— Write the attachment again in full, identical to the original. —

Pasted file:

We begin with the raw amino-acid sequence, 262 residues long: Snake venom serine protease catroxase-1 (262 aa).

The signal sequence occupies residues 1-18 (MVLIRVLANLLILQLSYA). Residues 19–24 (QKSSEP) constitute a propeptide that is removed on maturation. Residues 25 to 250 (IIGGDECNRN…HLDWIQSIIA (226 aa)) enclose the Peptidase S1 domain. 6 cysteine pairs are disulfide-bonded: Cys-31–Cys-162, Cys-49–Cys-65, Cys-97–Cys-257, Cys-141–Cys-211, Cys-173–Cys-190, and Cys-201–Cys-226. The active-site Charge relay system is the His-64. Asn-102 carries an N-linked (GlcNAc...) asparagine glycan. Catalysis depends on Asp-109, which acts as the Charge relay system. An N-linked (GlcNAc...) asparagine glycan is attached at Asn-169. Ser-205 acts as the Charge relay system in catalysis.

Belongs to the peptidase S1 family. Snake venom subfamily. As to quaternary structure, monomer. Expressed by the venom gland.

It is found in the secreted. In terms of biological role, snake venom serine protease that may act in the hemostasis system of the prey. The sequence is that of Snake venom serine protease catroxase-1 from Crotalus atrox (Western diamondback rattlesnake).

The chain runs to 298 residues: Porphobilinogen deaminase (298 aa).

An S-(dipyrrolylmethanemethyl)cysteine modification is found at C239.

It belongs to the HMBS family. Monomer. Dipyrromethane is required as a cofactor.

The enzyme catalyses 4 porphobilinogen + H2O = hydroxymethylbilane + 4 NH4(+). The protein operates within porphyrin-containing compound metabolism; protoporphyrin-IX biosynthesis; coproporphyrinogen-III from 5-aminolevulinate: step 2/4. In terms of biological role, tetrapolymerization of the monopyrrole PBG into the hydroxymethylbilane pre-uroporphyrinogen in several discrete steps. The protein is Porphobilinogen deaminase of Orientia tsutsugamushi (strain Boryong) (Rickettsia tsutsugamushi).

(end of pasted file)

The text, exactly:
We begin with the raw amino-acid sequence, 262 residues long: Snake venom serine protease catroxase-1 (262 aa).

The signal sequence occupies residues 1-18 (MVLIRVLANLLILQLSYA). Residues 19–24 (QKSSEP) constitute a propeptide that is removed on maturation. Residues 25 to 250 (IIGGDECNRN…HLDWIQSIIA (226 aa)) enclose the Peptidase S1 domain. 6 cysteine pairs are disulfide-bonded: Cys-31–Cys-162, Cys-49–Cys-65, Cys-97–Cys-257, Cys-141–Cys-211, Cys-173–Cys-190, and Cys-201–Cys-226. The active-site Charge relay system is the His-64. Asn-102 carries an N-linked (GlcNAc...) asparagine glycan. Catalysis depends on Asp-109, which acts as the Charge relay system. An N-linked (GlcNAc...) asparagine glycan is attached at Asn-169. Ser-205 acts as the Charge relay system in catalysis.

Belongs to the peptidase S1 family. Snake venom subfamily. As to quaternary structure, monomer. Expressed by the venom gland.

It is found in the secreted. In terms of biological role, snake venom serine protease that may act in the hemostasis system of the prey. The sequence is that of Snake venom serine protease catroxase-1 from Crotalus atrox (Western diamondback rattlesnake).

The chain runs to 298 residues: Porphobilinogen deaminase (298 aa).

An S-(dipyrrolylmethanemethyl)cysteine modification is found at C239.

It belongs to the HMBS family. Monomer. Dipyrromethane is required as a cofactor.

The enzyme catalyses 4 porphobilinogen + H2O = hydroxymethylbilane + 4 NH4(+). The protein operates within porphyrin-containing compound metabolism; protoporphyrin-IX biosynthesis; coproporphyrinogen-III from 5-aminolevulinate: step 2/4. In terms of biological role, tetrapolymerization of the monopyrrole PBG into the hydroxymethylbilane pre-uroporphyrinogen in several discrete steps. The protein is Porphobilinogen deaminase of Orientia tsutsugamushi (strain Boryong) (Rickettsia tsutsugamushi).